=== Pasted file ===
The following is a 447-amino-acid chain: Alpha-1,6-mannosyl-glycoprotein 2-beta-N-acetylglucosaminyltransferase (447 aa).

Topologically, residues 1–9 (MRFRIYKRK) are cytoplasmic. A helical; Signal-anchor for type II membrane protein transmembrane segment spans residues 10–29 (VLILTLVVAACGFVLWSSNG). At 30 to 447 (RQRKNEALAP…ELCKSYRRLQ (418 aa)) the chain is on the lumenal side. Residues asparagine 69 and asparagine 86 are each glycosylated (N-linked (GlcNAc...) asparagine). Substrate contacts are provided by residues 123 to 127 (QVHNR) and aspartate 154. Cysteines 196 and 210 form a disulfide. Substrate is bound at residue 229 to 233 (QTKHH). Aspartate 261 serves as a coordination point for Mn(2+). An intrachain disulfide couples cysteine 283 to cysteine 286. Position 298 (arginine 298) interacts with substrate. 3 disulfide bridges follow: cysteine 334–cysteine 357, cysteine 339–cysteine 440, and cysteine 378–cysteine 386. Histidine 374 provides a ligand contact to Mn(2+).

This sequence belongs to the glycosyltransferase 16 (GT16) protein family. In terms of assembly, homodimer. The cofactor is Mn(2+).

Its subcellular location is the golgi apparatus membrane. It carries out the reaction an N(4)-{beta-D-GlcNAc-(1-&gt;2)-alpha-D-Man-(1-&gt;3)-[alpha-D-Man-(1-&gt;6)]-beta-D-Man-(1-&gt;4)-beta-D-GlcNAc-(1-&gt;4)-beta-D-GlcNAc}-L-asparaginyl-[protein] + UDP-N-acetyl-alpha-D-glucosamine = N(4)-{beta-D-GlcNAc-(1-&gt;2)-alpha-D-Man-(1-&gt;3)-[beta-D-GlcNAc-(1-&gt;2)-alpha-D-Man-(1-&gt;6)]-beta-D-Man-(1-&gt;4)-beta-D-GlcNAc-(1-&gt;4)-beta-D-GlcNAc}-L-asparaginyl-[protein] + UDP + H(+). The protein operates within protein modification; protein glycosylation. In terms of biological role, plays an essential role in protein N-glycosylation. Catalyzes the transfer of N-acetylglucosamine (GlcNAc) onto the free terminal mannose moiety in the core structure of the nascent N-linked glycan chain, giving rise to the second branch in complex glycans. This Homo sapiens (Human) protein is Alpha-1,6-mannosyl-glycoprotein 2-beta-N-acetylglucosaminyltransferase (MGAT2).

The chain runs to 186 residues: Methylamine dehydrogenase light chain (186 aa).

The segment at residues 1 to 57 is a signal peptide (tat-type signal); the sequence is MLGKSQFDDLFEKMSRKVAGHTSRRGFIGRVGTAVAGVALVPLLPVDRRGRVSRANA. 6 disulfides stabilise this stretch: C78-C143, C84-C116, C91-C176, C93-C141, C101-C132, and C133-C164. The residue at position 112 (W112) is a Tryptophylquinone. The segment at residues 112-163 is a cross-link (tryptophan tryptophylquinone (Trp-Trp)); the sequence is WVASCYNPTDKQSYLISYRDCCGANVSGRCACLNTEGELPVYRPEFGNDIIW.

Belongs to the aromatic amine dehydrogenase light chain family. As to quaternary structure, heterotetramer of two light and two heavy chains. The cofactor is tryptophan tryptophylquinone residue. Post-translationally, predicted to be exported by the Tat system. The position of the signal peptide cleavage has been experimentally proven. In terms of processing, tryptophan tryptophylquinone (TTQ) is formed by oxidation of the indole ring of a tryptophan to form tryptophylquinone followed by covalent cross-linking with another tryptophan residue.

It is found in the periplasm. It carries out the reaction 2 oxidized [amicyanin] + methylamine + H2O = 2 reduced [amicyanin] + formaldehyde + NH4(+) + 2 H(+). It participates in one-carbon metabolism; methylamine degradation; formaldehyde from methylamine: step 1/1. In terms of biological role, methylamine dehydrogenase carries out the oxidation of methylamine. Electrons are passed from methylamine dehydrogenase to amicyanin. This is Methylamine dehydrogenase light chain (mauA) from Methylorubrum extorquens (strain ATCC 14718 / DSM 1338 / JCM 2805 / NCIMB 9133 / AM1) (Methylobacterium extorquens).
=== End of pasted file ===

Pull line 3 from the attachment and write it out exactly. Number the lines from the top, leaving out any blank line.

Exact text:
This sequence belongs to the glycosyltransferase 16 (GT16) protein family. In terms of assembly, homodimer. The cofactor is Mn(2+).